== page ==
[Article]

Understanding Online College Accreditation

Wednesday, August 20, 2008

Interested in online degrees? Have you ever wondered, "what is online college accreditation?" Read this helpful article if you want to get an online college degree.

Online colleges and universities are fast becoming the favorite choice of students who need to fit their education in where it works for them. While this level of flexibility can make earning your degree easier, it's important to understand how and by what agency the online school you're considering is accredited or else you may risk earning a falsely accredited online degree that renders your education worthless to your career.

Accreditation Defined

Simply put, accreditation is a formal and legal statement issued by an accreditation agency that validates the quality and legitimacy of a college or university. Generally, the accreditation criteria used by these agencies to make that determination include course and instructor quality and a careful evaluation of the school's educational standards.

The process of accreditation isn't formally regulated in the United States and the participation of colleges and universities in the process is on a voluntary basis. Unfortunately, the lack of regulation--accreditation agencies are privately owned and operated--has led to a number of accreditation agencies that aren't legitimate.

It takes a good amount of work to determine if that accredited online degree program you're looking at is valid, but it's time well spent. The first step is to find out which agency accredited the schools you're looking at and then crossing any off your list that aren't recognized by the U.S. Department of Education or other well-established educational councils.

The Accreditation Process

Any school that wants accreditation, including online schools, applies for it with an accreditation agency. If the accreditation agency believes the online school is legal and legitimate, it enlists a team--usually made up of academics of accredited institutions--to evaluate the online school based on the agency's accreditation criteria.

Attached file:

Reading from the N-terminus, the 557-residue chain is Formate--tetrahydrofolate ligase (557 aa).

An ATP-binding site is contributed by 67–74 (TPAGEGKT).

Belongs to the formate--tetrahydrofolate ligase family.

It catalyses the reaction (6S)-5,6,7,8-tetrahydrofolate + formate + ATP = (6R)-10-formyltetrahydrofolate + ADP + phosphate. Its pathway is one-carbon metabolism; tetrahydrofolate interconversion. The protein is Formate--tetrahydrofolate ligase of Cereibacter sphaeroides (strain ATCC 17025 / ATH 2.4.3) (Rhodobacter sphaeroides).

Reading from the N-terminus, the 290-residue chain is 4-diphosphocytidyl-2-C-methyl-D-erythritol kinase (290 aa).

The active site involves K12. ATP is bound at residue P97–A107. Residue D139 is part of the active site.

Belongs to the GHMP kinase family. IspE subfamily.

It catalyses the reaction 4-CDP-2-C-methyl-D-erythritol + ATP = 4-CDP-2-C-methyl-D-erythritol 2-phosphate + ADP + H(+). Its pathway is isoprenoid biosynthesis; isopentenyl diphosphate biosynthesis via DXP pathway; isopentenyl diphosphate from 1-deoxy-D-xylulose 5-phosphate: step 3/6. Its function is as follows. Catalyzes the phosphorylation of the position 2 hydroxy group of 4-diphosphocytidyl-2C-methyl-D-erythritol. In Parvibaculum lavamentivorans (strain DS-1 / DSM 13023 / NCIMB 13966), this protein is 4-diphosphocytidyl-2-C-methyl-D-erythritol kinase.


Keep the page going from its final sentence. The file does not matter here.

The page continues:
The process is far from short and some accreditation agencies continue to observe the online school's operation for a couple of years before accrediting it. Accreditation is all or nothing--an online school either has it or they don't, although they may be labeled by an accreditation agency as a candidate for accreditation.

If the online school you're considering offers federal student aid, then you know the school is properly accredited, as accreditation from a recognized accreditation agency is a requirement of the federal student aid program.

Accreditation Agencies

While there are general guidelines for online school accreditation, it's not a formally regulated process. The guidelines aren't national, typically vary from state to state and are often discipline specific (e.g., criteria for medical programs differ from business administration). Before you register for online school make sure you've done your accreditation homework. Not all accreditation agencies are legitimate.

The best way to determine the legitimacy of prospective online schools' accreditation is to look at the accreditation agency that provided it. Generally speaking, you want the online school's accreditation agency:

  • To be recognized by the U.S. Department of Education and/or the Council on Higher Education or, you're applying to an international online school, by the country's national education agency
  • Have the list of schools it accredits listed in publications like the International Handbook of Universities, the World Education or Country Series and/or the Commonwealth Universities Yearbook
  • Evaluating Online School Accreditation

Once you've determined that your online school is accredited by a legitimate accreditation agency, you need to know whether the online school's degree program you intend to pursue will further your career once you've completed it. Just because an online school has an excellent academic program and legitimate accreditation, it doesn't mean your credits will be transferable to other schools, whether it's another online school or not; that bachelor's of administration in business you just earned may not qualify you to move onto a master's degree.

If you're pursuing studies in a specific discipline, like medicine, your online school and its accreditation may need to be approved by your state's licensing agency or exam board. If these entities exclude online schools, you'll need to make other plans to continue your education or change your career goals.

Finally, if an online education program is recommended by a professional licensing board, then the online school's accreditation is valid and the program is worth your time, effort and money.

}